David Card

David Card

Title
Professor
Department
Dept of Economics
Phone
(510) 642-5222
Research Expertise and Interest
education, immigration, unemployment, inequality, race and gender, program evaluation
Research Description

David Card conducts empirical research on a wide range of topics, including immigration, unemployment, gender and race differences, and inequality. He is a fellow of the American Academy of Arts and Sciences, the American Academy of Political and Social Science, the Econometric Society and the Society of Labor Economics, and a previous recipient of the John Bates Clark Prize, the Frisch Medal, the IZA Prize in Labor Economics, and the BBVA Frontiers of Knowledge Award.

In the News

October 11, 2021

UC Berkeley’s David Card wins 2021 Nobel Prize in economics

David Card, a labor economist and professor of economics at the University of California, Berkeley, has won the 2021 Nobel Memorial Prize in Economic Sciences for work that challenged orthodoxy and dramatically shifted understanding of inequality and the social and economic forces that impact low-wage workers.
March 18, 2021

A $15 minimum wage would cost jobs, right? Probably not, economists say

Extensive research led by UC Berkeley economists and alumni has found that significant increases in the minimum wage have little, if any, impact on employers’ hiring decisions. In fact, the researchers say, a higher minimum wage can produce benefits not just for workers, but for their employers, their communities and the entire economy.
February 25, 2020

David Card: Debunking myths about the value of education

In an era of financial insecurity and cultural tension, a dystopian vision of university education has gained traction in the United States: The cost of public higher education is too high, critics say, and when student debt and job insecurity are factored in, the benefits are too few. But for UC Berkeley economist David Card, that critique ignores a mass of positive data. While profound challenges confront American higher education, he says, universities still bring enormous economic benefits to individual students and to the nation.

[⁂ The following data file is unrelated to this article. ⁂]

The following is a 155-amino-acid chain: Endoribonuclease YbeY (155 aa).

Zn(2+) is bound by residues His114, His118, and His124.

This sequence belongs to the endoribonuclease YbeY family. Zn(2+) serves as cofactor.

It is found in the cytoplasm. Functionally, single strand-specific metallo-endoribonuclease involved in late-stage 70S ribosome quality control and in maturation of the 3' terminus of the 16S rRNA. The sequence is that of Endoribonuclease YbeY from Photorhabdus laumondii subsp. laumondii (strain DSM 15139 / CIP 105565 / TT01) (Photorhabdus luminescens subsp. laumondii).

In the News

October 11, 2021

UC Berkeley’s David Card wins 2021 Nobel Prize in economics

David Card, a labor economist and professor of economics at the University of California, Berkeley, has won the 2021 Nobel Memorial Prize in Economic Sciences for work that challenged orthodoxy and dramatically shifted understanding of inequality and the social and economic forces that impact low-wage workers.
March 18, 2021

A $15 minimum wage would cost jobs, right? Probably not, economists say

Extensive research led by UC Berkeley economists and alumni has found that significant increases in the minimum wage have little, if any, impact on employers’ hiring decisions. In fact, the researchers say, a higher minimum wage can produce benefits not just for workers, but for their employers, their communities and the entire economy.
February 25, 2020

David Card: Debunking myths about the value of education

In an era of financial insecurity and cultural tension, a dystopian vision of university education has gained traction in the United States: The cost of public higher education is too high, critics say, and when student debt and job insecurity are factored in, the benefits are too few. But for UC Berkeley economist David Card, that critique ignores a mass of positive data. While profound challenges confront American higher education, he says, universities still bring enormous economic benefits to individual students and to the nation.

Featured in the Media

Please note: The views and opinions expressed in these articles are those of the authors and do not necessarily reflect the official policy or positions of UC Berkeley.
October 14, 2021
Christopher Rugaber, David McHugh and David Keyton 
A U.S.-based economist won the Nobel prize in economics Monday for pioneering research that transformed widely held ideas about the labor force, showing how an increase in the minimum wage doesn't hinder hiring and immigrants don't lower pay for native-born workers. Two others shared the award for developing ways to study these types of societal issues. Canadian-born David Card of the University of California, Berkeley, was awarded half of the prize for his research on how the minimum wage, immigration, and education affect the labor market. In a study published in 1993, Dr. Card looked at what happened to jobs at Burger King, KFC, Wendy's, and Roy Rogers when New Jersey raised its minimum wage from $4.25 to $5.05, using restaurants in bordering eastern Pennsylvania as the control – or comparison – group. Contrary to previous studies, he and his late research partner Alan Krueger found that an increase in the minimum wage had no effect on the number of employees. More on this story, please see our Nobel package at Berkeley News.
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